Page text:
No Intel is probably not subsidizing them since Ultrabook spec says "Windows or Mac OS" go figure. I'm pretty sure the latter is some nice strongarming from one of their bigger customers (we'd like some of that rebate, thanks) since no way in hell is Apple going to allow it's OS to be bundled by other OEMs in any foreseable future.

      So this is quite an impressive job but the #firstworldproblems people in general don't care, so they'll either go for the bling that's made by Foxconn and Quanta.. sorry... I meant Apple, HP and Dell.
  • No chance

    to reach the real market. I'm sorry to say that but it's the sad truth.
  • Mediocre OS Mediocre Hardware

    Now persons wonder why Windows systems remain dominant.
    • This OS is mediocre

      for extreme lamers.
    • Extreme lamers

      Who like being pwned and controlled by a convicted monopolist.

      Fortunately not everybody out there is satisfied with that.
      Cylon Centurion
  • If I was planning on buying an ultrabook...

    Since the price is comparable, I would much rather buy a Windows ultrabook. That way I get a Windows license and have a choice of completely installing Linux or having a (preferred) dual boot setup. Best of both worlds.
  • Well, it's too high for me :)

    Doesn't matter. Not a big name, nothing to get all Linux-fanboy about, and not practical for budget users. We won't see a "think differently"-style campaign for this one, so nobody's going to buy it.
  • Can you say low-res display?

    C' "ultrabook" with a 14" display and 1366x768 pixels of resolution. Are you kidding me? 11-inch MacBook Airs have 1366x768 resolution. The fact is, all of the lower-cost (less than $1,000) laptops and so-called ultrabooks at both ZaReason and System76 (the other large Linux hardware seller) have low res displays. You can even find 15" displays on notebooks with the same resolution.

    It's pixels of resolution that define the space that you can work in--not the diagonal inches of the display. I would love the option of a less than $1,000 real Linux notebook computer with a true high res display and a long battery life. Good luck finding that.
    • Go Apple fanboi, Go

      if the screen is all you care about, then go for an Apple product. If your looking for good support, readily available and low cost parts then you never buy an Apple product.
      Sean Buckman
      • As I pointed out above

        The MBA is competitively priced with Ultrabooks.

        The days where Apple means overpriced are dead.
        Michael Alan Goff
    • high resolution

      I agree, high resolution to me is anything at or over 1920x1200. I am currently using a Sony VAIO with 1920x1200 in a 13" laptop for work. For home I am also looking for one, that is why I am viewing this article.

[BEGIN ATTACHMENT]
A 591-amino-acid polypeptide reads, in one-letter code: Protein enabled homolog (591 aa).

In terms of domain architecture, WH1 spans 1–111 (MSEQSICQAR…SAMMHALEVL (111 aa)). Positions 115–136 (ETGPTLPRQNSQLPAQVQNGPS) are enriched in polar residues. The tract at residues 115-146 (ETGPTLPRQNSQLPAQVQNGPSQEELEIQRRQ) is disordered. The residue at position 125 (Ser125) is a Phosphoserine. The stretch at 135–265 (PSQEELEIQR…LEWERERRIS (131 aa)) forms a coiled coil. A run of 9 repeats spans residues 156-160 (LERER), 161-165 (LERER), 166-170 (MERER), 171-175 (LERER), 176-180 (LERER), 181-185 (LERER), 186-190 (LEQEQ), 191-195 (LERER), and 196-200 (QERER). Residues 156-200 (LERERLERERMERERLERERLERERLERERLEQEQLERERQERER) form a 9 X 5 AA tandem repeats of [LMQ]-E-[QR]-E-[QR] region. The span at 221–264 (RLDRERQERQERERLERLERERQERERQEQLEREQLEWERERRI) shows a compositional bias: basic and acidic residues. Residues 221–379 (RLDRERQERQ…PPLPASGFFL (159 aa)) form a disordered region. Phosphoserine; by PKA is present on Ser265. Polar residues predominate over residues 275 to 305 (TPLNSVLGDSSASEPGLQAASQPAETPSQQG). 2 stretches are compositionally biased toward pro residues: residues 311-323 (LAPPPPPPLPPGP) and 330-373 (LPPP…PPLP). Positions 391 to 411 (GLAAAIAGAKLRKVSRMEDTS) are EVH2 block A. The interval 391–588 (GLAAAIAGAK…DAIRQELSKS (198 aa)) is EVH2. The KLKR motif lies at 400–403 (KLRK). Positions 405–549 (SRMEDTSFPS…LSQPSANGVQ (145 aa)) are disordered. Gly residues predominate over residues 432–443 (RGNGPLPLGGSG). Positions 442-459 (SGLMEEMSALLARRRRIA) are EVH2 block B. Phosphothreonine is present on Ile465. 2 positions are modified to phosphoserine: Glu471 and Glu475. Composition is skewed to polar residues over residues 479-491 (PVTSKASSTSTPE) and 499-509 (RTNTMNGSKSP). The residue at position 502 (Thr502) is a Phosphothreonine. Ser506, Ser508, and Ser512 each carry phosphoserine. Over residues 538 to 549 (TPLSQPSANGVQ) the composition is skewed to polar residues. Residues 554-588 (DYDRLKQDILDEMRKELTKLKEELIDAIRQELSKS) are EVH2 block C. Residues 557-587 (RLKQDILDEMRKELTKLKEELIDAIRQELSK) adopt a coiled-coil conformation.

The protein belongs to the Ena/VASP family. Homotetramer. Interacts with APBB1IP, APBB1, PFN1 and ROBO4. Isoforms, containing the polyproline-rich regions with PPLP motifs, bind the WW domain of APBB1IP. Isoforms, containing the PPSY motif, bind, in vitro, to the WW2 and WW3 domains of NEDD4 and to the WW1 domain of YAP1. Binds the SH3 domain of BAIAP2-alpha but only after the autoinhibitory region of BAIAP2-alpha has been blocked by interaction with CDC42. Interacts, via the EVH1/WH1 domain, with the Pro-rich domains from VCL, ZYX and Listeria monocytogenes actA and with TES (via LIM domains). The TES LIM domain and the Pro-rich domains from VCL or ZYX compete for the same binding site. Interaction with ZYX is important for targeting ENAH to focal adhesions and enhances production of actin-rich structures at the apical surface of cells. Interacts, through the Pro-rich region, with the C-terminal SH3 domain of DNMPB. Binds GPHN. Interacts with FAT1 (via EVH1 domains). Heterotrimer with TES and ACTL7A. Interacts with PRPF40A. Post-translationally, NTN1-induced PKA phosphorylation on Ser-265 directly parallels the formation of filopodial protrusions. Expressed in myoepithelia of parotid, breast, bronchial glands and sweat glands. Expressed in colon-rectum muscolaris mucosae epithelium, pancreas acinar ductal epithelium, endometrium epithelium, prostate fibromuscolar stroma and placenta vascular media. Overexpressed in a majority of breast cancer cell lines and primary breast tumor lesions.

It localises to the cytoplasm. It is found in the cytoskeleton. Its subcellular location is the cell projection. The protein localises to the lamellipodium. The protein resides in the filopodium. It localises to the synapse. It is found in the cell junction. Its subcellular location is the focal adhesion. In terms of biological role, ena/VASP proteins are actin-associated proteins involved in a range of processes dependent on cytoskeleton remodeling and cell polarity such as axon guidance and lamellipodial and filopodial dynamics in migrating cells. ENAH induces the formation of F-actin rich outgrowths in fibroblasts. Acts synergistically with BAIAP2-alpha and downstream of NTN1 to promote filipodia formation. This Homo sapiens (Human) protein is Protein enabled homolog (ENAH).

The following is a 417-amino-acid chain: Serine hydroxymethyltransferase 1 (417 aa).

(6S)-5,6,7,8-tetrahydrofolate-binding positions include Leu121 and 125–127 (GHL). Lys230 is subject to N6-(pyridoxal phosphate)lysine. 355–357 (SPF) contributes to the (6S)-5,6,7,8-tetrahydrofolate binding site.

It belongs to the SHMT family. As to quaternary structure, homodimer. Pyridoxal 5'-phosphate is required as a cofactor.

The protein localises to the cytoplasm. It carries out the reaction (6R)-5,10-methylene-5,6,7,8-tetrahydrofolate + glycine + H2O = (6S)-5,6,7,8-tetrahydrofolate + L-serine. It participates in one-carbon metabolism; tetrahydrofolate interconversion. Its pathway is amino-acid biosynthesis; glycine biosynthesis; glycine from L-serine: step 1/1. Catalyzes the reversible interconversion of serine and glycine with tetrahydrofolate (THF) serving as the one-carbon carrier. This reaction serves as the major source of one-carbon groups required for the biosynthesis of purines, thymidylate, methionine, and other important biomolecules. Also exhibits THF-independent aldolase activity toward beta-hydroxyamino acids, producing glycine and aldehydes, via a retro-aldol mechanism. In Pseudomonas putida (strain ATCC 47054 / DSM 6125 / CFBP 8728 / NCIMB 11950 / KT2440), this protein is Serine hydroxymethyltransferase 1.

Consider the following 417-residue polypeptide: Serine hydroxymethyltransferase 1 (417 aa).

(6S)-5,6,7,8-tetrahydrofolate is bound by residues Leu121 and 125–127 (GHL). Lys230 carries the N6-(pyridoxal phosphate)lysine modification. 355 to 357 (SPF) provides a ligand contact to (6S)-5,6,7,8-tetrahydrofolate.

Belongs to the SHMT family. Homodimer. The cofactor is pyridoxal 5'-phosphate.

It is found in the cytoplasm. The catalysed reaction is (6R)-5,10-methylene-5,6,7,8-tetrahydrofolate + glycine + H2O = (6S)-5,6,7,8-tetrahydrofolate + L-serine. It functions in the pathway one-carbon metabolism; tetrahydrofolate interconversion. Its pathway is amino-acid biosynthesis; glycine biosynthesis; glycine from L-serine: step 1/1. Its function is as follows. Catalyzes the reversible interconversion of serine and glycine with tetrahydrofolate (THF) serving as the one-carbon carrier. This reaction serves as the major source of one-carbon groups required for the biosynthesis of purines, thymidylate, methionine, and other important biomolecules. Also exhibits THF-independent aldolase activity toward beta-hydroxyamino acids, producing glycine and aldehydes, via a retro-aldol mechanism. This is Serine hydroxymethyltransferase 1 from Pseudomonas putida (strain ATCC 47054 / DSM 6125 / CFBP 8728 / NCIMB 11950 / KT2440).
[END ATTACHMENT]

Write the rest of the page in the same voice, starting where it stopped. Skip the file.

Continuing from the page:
This double speak of high resolution at these numbers is another example of the misuse of words in our society (i.e. the real estate industry selling 'homes' not houses; if you're like me no-one could afford my home but they certainly could my house).

      When manufacturers start selling ultra-laps or ultra-books at these resolutions, I will be interested, until then, produce on.
  • Open Source OS, not hardware?

    Let's try to fill in some gaps here...

    It's kind of difficult to find a comparison ultrabook. You can't very well compare it to an ultrabook with different memory, SSD config, or weight. Perhaps the Fujitsu LifeBook UH572 would be a good match (

    Using the Intel's Core i5-3317U for both machines, the UH572 is priced around $1000 and the ZaReason 430 is $1049. Thus, it does appear that the Linux laptop is the same price as the Windows computer, if not slightly more.

    ZaReason makes a lot of open source hardware desktops, but this laptop does not appear to have this same claim to open source hardware.

    Nowadays, system builders often charge around US$100 for an up-to-date Windows OS (Windows 7). You can get Vista OEM for around $69. Part of the deal between Microsoft and system builders is that you can pay them and they certify that it will work. Canonical also offers such a service for Ubuntu, but according to, no ZaReason systems are certified. However, the Dell Inspiron 14z Laptop is certified for Ubuntu 12.04 LTS 64-bit. It looks like

    Finally, lets revisit this quote: "The average Linux enthusiast is probably looking for a higher-end rig than the kind of ultra-budget systems that Dell has typically offered with Ubuntu. "

    It seems that Dell's exploration into getting their ultrabook hardware Linux ready hasn't resulted in any sales. Is there some inducement to be "Microsoft-loyal" and not offer the Linux models?